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Templar Ben
28-04-2009, 02:03
Does anyone know at what temp GW models start to have problems? I have many many boxes of GW models that I honestly just do not need right now. I was thinking of putting them in my attic but as the temp up there will get to about 150 at least and I don't know how cold in the winter, am I just destroying models?

I honestly don't know the safe range. They get shipped a lot so they must be exposed to some pretty extreme swings but I don't know how long they stay in those conditions.

Thanks.

spaint2k
28-04-2009, 02:49
If they're assembled, you might find they warp and separate at that temperature. Especially things like Epic miniatures which have been stuck on the long thin bases.

Unassembled, I'd still say you could still expect sprues to warp given long-term exposure.

The cold shouldn't do anything to them.

I suggest storing them in MY "attic" where the temperature range is much more stable.

Steve

Templar Ben
28-04-2009, 02:59
I am going to store boxes that are still wrapped in shrink wrap.

spaint2k
28-04-2009, 03:11
I think theminiaturespage.com would be an excellent place to pose this question. There are a lot of people there with years of experience at hording miniatures and you'll definitely get a decent answer to your question.

Steve

Jo Bennett
28-04-2009, 06:16
If they're going to be up there a long time, get a bale of loft insulation, put them all in a big box, and wrap the insulation around it, it'll keep out the worst of the heat and the cold.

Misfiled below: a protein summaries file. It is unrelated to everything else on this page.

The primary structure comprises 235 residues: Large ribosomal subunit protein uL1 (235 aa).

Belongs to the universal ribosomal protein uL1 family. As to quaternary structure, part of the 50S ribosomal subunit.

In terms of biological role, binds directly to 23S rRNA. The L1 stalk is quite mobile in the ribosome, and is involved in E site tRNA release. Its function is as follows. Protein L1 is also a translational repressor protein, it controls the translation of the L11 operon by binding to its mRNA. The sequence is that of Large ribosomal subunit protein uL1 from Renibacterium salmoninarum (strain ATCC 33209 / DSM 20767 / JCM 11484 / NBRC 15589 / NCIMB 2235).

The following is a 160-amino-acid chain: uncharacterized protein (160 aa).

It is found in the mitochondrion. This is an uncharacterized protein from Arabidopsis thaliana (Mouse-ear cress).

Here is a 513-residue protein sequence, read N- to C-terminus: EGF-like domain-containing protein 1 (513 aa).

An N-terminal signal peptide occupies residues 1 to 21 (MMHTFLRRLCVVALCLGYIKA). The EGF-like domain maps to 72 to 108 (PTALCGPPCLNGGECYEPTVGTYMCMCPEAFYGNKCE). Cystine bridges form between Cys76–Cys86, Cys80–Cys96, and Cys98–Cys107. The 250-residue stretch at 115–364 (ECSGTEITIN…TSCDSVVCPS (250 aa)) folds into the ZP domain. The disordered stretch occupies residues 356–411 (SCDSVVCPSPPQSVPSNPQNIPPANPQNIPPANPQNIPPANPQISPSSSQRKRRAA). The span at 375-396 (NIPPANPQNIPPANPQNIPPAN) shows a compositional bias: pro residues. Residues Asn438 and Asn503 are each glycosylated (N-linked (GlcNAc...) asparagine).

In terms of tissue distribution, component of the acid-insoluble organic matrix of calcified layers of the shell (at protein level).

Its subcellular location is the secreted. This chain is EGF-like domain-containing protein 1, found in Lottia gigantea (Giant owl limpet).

Griefbringer
28-04-2009, 07:39
Problem with the insulation thing is that the boxes themselves have quite low heat capacity. In any case, the insulation will only slow down the temperature change inside it - so it will only work against short term shifts in temperature. That said, the shrink-wrapped boxes should have decent insulative properties themselves to begin with.

TheBigBadWolf
28-04-2009, 16:11
Does anyone know at what temp GW models start to have problems? I have many many boxes of GW models that I honestly just do not need right now. I was thinking of putting them in my attic but as the temp up there will get to about 150 at least and I don't know how cold in the winter, am I just destroying models?

I honestly don't know the safe range. They get shipped a lot so they must be exposed to some pretty extreme swings but I don't know how long they stay in those conditions.

Thanks.

You yanks with your temperature in Fahrenheit :p:D.

From google 150F is 65C!!!. I wouldnt like to keep my models in heat like that, especially prolonged heat.

Out of curiosity why is your attic so hot :confused:

Crube
28-04-2009, 16:16
I'd avoid extremes of heat for any length of time if possible.

I kept many many (many) models in my loft for a few years, and all were perfectly okay. They dealt with some quite low temps in the winter, and probably up to about 50C in summer.

I simply kept them ion big cardboard boxes in a pile near the cold water tank, covered with a black bin bag :D

Templar Ben
28-04-2009, 16:47
Out of curiosity why is your attic so hot :confused:

Because I live about 4 miles from the gates of Hell.